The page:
“I thought the audience reaction was amazing,” Babcock said. “It was fun to finally feel that energy again, especially during opening night, which was just insane. When the lights went down and we were all backstage waiting to go on, we heard the audience start to applaud and all of us were applauding with them. We were just so hyped to get in front of people again.” 

During their month and a half of intense rehearsals and successful six performance run of  “The Late Wedding” cast shared many moments which brought them closer beyond the stage. 

“I didn’t tell many people this, but the cast was crying backstage at the beginning of each show,” Shongwe said. “When we heard the audience, we’d hug in this big circle, just tearing up the whole time. It became our pre-show ritual that we gave each other hugs before each performance. As soon as Love on the Brain would start, we’d all just start hugging each other, saying, ‘I love you so much,’ ‘You’re amazing,’ ‘You’ve got this.’ It had me wondering: how did we get here from week one?” 

Throughout the show, the cast followed a set of strict COVID protocols which allowed for a safe and healthy return to theater for audience members and cast alike. Cast members wore masks on stage unless in an active scene or socially distanced. 

“The cast is all fully vaccinated, and I knew the audience members would be wearing masks and were also fully vaccinated,” Babcock said. “I really trusted everyone involved. I knew that everything was going to be handled really well and it was, thank God.” 

For many of the cast members, their theater experience at Emerson took on a whole new form during the pandemic.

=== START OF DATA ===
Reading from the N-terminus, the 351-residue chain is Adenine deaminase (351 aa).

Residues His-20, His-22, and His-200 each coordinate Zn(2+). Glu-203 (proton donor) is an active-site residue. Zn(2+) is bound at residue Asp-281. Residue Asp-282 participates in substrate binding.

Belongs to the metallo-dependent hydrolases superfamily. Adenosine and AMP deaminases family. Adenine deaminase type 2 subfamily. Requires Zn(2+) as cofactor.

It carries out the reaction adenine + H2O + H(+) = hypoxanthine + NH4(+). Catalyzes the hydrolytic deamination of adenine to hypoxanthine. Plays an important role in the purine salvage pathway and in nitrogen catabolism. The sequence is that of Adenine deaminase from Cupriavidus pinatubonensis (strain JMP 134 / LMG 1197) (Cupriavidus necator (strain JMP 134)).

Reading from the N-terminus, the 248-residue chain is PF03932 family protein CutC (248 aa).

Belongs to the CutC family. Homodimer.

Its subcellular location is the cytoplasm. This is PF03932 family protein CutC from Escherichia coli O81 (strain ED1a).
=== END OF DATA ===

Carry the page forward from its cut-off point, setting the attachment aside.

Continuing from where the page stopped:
“It’s funny. This is my third EmStage show, but my first in-person one,” Babcock said. “During COVID, we were stuck in these little studios in front of computers with a green screen behind us. It was tough. We had to use our imaginations a lot more which definitely taught me how to use different parts of my brain, but it was isolating.” 

“The Late Wedding” was many of the cast members’ first live production at Emerson. Though having hesitations and doubts would be understandable, there was an overwhelming feeling of gratitude that the art form they love finally returned in full force. 

Now that the show’s run has officially come to an end, the cast is left with the lessons and skills they learned from this production to utilize in their future endeavors. 

“It sounds cheesy, but my biggest takeaway would be love is love,” Babcock said. “[Our director] Javier made that very clear through the way they treated everyone, the way they casted, the way they decided to put it on its feet in the way they did. It comes together in really weird ways that we may not understand, but we have to respect.” 

After having successfully created the production that finally welcomed theater back onto campus, “The Last Wedding” is a show that will be remembered for much more than its complex script or unique plotlines. Instead, it has become the show to invite the public back to the arts with open, eager arms. 

“The moment when I felt most fulfilled was at the curtain calls,” Shongwe said. “Seeing people clapping and smiling at us was just this much-needed reminder of the shared love of theater, like a thank you moment from both us and the audience.”